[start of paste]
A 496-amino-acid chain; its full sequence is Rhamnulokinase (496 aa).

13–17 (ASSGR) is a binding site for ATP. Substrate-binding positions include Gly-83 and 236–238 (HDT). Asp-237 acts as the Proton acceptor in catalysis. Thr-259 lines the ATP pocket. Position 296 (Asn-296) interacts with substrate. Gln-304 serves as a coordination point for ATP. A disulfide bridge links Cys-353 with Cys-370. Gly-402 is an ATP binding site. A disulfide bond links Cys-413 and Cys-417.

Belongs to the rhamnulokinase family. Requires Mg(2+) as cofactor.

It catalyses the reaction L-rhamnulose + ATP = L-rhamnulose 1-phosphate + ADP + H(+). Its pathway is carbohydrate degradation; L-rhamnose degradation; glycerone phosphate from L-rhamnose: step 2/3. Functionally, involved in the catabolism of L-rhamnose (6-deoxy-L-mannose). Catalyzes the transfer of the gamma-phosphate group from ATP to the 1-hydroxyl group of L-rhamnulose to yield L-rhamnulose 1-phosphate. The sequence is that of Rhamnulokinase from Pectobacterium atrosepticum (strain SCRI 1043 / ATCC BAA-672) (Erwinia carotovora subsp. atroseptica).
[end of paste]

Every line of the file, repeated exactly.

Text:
A 496-amino-acid chain; its full sequence is Rhamnulokinase (496 aa).

13–17 (ASSGR) is a binding site for ATP. Substrate-binding positions include Gly-83 and 236–238 (HDT). Asp-237 acts as the Proton acceptor in catalysis. Thr-259 lines the ATP pocket. Position 296 (Asn-296) interacts with substrate. Gln-304 serves as a coordination point for ATP. A disulfide bridge links Cys-353 with Cys-370. Gly-402 is an ATP binding site. A disulfide bond links Cys-413 and Cys-417.

Belongs to the rhamnulokinase family. Requires Mg(2+) as cofactor.

It catalyses the reaction L-rhamnulose + ATP = L-rhamnulose 1-phosphate + ADP + H(+). Its pathway is carbohydrate degradation; L-rhamnose degradation; glycerone phosphate from L-rhamnose: step 2/3. Functionally, involved in the catabolism of L-rhamnose (6-deoxy-L-mannose). Catalyzes the transfer of the gamma-phosphate group from ATP to the 1-hydroxyl group of L-rhamnulose to yield L-rhamnulose 1-phosphate. The sequence is that of Rhamnulokinase from Pectobacterium atrosepticum (strain SCRI 1043 / ATCC BAA-672) (Erwinia carotovora subsp. atroseptica).